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April 24, 2020 Family Law
The impact of the COVID-19 pandemic is felt throughout the judiciary and even in family courts, where some parents apply for a change in the custody or access order because the other parent (or his/her spouse) works in essential services, particularly in the health care system.
In the matter Droit de la famille 20506 (April 3, 2020), one of the parties is a parent working as a housekeeper in a hospital.
In this case, the parents had been exercising a joint and shared custody since November 22, 2018, pursuant to various interim orders issued by the Court, including the latest interim agreement reached in December 2019, which has since been confirmed and renewed.
In this particular case, the mother unilaterally refused to allow the children to join their father in his home from March 20, 2020, to March 27, 2020, for his custodial time, because she was concerned about the coronavirus pandemic (COVID-19).
The mother wished to suspend the shared custody arrangement until the end of the public health emergency.
Faced with the mother’s unilateral decision, the father applied to the Court for a safeguard order to enforce the terms of shared custody.
The mother argued that both children are asthmatic, that she is also the mother of an infant born in 2020, that she had concerns about the coronavirus, that she lived in the countryside and that, in the context of the COVID-19 pandemic, her home was a safer environment than the father’s home.
The mother wanted to keep the children with her until the public health emergency was lifted and, as a solution, she suggested granting the father access rights via technological means.
The Court held that court orders must be respected and that a parent may not unilaterally modify custody arrangements.
Considering the strict rules of social distancing implemented in the father’s work environment to minimize the risk of contagion with patients and hospital staff, as well as the great precautions taken by the father and his compliance with public health guidelines, the Court granted his application for a safeguard order and ordered the mother to follow the terms of custody.
In particular, the Court took into account that the father avoided contact with friends and that contacts with family members were limited to the strict minimum and safe, especially since compliant health measures were implemented at the apartment building where the father resides.
The Court concluded that shared custody between the parties is an arrangement made in the children’s best interests and stated the following about the current situation during the COVID-19 pandemic.
 WHEREAS the current situation is a result of exceptional circumstances due to the outbreak of coronavirus disease (COVID-19) and the public health emergency declared by the Government of Québec since March 14, 2020;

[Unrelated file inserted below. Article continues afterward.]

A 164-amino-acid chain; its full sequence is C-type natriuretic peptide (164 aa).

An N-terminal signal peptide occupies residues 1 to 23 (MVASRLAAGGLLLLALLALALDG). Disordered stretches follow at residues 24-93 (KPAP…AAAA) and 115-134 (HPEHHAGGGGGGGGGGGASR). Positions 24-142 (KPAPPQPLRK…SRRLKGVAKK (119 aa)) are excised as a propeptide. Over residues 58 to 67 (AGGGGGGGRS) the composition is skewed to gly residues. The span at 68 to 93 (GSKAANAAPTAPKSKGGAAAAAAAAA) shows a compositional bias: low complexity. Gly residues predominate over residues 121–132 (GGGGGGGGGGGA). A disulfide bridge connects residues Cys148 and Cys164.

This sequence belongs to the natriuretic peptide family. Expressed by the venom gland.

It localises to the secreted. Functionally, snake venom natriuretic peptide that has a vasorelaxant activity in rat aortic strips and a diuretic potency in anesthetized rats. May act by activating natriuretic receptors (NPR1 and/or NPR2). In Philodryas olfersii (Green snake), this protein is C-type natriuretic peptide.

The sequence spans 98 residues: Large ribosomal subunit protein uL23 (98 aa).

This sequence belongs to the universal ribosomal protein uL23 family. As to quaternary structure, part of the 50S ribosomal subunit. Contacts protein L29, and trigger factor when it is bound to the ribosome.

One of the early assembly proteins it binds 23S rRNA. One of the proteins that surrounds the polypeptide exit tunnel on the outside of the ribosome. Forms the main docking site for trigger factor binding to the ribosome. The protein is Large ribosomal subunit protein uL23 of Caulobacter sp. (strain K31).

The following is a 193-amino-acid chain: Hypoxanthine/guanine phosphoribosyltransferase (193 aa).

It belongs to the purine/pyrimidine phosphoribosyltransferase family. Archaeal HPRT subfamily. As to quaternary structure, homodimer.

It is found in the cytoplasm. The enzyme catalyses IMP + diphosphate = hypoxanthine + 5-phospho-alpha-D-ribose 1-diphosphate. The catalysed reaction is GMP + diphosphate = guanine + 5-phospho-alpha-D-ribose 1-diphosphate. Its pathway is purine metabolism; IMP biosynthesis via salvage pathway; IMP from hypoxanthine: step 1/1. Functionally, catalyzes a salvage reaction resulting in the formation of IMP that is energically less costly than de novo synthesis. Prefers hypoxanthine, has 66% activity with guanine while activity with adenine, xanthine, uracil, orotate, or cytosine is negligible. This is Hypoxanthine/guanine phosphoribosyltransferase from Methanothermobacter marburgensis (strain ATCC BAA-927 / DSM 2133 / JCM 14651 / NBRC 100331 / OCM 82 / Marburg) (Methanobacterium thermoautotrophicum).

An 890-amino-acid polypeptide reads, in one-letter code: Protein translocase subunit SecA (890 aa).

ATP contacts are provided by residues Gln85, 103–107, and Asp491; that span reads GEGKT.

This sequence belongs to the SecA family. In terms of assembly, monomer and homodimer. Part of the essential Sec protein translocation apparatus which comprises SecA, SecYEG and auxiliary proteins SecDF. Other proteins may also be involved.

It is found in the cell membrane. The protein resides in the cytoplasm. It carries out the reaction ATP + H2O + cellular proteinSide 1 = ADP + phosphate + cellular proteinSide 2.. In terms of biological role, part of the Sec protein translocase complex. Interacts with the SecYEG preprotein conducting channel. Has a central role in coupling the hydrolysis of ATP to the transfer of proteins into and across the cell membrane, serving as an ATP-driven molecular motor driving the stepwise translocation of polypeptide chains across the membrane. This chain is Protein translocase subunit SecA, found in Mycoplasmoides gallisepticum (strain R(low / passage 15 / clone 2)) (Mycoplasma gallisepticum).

WHEREAS the health and safety of children remain the main considerations for the Court in its assessment of their best interests during the current outbreak of coronavirus disease (COVID-19);
 WHEREAS, moreover, the current situation, however extraordinary and worrisome it may be, is not in itself sufficient grounds for changing the shared custody arrangements that have been put in place and depriving the children of the presence of one of their parents;
 WHEREAS each case must be assessed according to its own circumstances, based on the risk to which the children are likely to be exposed;
 WHEREAS the mere fact that one of the parents is employed in a job deemed to be an essential service is not in itself sufficient, in the absence of infection or symptoms of coronavirus disease (COVID-19) in those involved, to suspend shared custody arrangements;
 WHEREAS the evidence does not support the conclusion that the defendant does not comply with the health measures that are required in his living environment;
In light of these circumstances, the Court stated that shared custody of the children should be maintained, despite the ongoing pandemic.
When health measures are observed and there is no infection or symptoms of coronavirus disease (COVID-19), the fact that one of the parents is employed in essential services, such as health care services, cannot be invoked as the sole reason for preventing him or her from seeing his or her children and for changing shared custody arrangements.
The Court held that each situation warrants a case-by-case analysis, based on the risk to which the children are likely to be exposed.
This bulletin provides general comments on recent developments in the law. It does not constitute and should not viewed as legal advice. No legal action should be taken on the basis of the information contained herein.Back to the list of publications - Family Law